Off the top of my head, please correct me if I'm wrong on this.
 
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the Interceptor

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Not sure how this could be considered a Win 7 problem, this has hardware problem written all over it.
Gentlemen, give me the opportunity to recapitulate:

I have installed Windows 3.11, 95, 98, 98 SE, ME, 2000 and XP on a countless number of different machines, and I've never run into this problem. I tried to install Windows 7 on three totally different computers (which all are in perfect shape) from three perfectly-burned DVDs. On one machine I succeeded, on two, I failed, likely because I used a DVD drive instead of a DVD burner to read the discs. Both DVD drives in question are high quality models from well-known manufacturers, and both work perfectly fine and read every kind of DVD, including burned ones such as these.

How is that problem not connected to Windows 7 and its install routine?
 
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IceBone

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Well, if the computer normally can't read burned dvds, that's your problem, regardless of the OS. If not, try to install from USB.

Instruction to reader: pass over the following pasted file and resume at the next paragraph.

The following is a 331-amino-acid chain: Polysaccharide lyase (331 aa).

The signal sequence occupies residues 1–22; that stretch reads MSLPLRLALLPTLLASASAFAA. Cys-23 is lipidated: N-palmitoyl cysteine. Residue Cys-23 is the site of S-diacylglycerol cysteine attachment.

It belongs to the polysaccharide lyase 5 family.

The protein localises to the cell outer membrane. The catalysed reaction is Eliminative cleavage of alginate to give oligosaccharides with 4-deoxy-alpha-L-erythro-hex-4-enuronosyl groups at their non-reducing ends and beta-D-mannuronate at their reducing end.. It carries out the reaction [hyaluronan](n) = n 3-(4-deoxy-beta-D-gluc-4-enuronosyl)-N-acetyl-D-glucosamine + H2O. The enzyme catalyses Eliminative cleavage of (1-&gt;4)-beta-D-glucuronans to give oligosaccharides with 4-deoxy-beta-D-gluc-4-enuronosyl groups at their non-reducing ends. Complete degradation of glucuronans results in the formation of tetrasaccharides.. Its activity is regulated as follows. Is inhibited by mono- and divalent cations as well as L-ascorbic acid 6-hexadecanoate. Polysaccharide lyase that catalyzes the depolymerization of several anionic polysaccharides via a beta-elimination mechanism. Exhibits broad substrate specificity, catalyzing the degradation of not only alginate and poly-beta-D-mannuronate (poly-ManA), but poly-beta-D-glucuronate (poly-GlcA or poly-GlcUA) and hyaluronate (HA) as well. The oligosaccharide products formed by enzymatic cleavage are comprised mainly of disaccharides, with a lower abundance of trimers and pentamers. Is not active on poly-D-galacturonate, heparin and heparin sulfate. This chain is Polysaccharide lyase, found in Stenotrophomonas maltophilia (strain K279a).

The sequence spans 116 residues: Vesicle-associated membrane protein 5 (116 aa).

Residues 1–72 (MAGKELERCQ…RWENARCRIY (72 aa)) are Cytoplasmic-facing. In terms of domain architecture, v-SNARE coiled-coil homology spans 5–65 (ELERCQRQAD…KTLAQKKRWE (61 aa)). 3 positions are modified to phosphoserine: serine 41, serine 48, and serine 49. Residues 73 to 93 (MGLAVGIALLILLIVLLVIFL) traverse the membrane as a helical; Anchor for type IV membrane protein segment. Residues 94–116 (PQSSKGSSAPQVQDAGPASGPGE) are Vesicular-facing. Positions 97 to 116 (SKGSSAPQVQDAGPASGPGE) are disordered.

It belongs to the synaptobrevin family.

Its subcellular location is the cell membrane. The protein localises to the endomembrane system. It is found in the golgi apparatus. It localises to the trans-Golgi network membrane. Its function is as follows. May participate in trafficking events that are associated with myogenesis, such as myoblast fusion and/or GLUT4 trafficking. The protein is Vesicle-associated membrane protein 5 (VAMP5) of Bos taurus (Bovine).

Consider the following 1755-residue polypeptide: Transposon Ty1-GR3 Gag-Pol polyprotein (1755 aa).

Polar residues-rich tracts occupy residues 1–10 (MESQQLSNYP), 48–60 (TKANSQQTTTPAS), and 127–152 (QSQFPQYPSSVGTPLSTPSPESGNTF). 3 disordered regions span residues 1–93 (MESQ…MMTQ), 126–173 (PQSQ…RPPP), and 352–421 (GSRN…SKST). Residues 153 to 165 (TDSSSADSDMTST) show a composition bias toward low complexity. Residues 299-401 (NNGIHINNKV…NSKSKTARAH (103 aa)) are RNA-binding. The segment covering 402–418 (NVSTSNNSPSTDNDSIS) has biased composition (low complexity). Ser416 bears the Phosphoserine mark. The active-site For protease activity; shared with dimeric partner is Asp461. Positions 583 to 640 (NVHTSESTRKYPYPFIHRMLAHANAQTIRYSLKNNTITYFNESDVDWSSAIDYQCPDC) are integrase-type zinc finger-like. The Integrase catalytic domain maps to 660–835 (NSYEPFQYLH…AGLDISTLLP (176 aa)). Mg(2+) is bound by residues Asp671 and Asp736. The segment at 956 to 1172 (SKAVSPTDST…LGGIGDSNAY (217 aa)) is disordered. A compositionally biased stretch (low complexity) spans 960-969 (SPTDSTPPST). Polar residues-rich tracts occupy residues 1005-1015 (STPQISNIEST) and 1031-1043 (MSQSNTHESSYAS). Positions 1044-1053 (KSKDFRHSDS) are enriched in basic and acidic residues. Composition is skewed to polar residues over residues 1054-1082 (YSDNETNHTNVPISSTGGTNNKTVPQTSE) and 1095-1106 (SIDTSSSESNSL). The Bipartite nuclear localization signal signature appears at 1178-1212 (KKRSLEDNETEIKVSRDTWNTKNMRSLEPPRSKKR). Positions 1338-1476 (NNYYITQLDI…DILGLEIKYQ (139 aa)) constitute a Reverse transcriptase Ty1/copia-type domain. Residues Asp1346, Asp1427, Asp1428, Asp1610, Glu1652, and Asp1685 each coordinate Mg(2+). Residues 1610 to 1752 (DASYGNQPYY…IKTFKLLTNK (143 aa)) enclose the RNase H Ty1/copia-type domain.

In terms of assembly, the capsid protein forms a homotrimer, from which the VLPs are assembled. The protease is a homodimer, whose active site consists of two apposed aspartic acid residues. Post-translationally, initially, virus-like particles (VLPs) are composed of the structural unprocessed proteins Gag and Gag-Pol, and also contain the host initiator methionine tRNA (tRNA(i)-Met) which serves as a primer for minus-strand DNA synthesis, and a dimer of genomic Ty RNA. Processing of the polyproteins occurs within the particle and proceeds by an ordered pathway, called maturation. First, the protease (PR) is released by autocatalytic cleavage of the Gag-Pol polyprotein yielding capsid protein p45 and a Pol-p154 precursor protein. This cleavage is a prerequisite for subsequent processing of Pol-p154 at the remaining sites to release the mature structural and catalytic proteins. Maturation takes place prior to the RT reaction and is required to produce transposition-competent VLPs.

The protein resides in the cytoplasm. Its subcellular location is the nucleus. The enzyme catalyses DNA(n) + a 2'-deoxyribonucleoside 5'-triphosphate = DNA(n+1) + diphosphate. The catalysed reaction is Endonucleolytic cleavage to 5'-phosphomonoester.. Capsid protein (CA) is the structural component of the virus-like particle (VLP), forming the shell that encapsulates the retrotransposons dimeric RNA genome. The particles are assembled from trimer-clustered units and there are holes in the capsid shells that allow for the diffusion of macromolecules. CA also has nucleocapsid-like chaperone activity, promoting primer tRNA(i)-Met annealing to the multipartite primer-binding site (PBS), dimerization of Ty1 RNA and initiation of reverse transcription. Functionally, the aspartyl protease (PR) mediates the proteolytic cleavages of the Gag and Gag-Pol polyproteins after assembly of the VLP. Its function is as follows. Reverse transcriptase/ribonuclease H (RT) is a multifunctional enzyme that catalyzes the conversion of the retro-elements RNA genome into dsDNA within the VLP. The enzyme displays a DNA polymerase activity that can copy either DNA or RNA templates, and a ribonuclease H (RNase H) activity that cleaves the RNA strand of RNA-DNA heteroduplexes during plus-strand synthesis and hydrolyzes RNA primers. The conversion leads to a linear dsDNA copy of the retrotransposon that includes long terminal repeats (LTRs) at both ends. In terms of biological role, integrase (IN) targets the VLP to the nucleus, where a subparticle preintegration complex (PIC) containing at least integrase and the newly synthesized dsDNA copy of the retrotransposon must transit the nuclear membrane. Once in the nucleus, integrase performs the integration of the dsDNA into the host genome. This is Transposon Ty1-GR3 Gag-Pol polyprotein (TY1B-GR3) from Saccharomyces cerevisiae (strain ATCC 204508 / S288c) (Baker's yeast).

cvrefugee

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Windows 7 installs the same way as Vista, by decompressing a single image from the DVD disc (unlike any other versions of Windows). If your computers can't install Vista either then they may have a problem reading burned DVD discs like IceBone noted above.
 

wasil

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I just installed Windows 7 Build 7600 a couple of weeks back and so far all has been going good :)

Though I have mixed feelings regarding the superbar.
 

the Interceptor

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Well, if the computer normally can't read burned dvds, that's your problem, regardless of the OS. If not, try to install from USB.
Windows 7 installs the same way as Vista, by decompressing a single image from the DVD disc (unlike any other versions of Windows). If your computers can't install Vista either then they may have a problem reading burned DVD discs like IceBone noted above.
Both drives have always read any disc I fed them, including burned DVDs. Both drives still read the Windows 7 disc perfectly fine within Windows. The drives have no problem whatsoever, it rather seems like an incompatibility between DVD drives and the Windows 7 disc.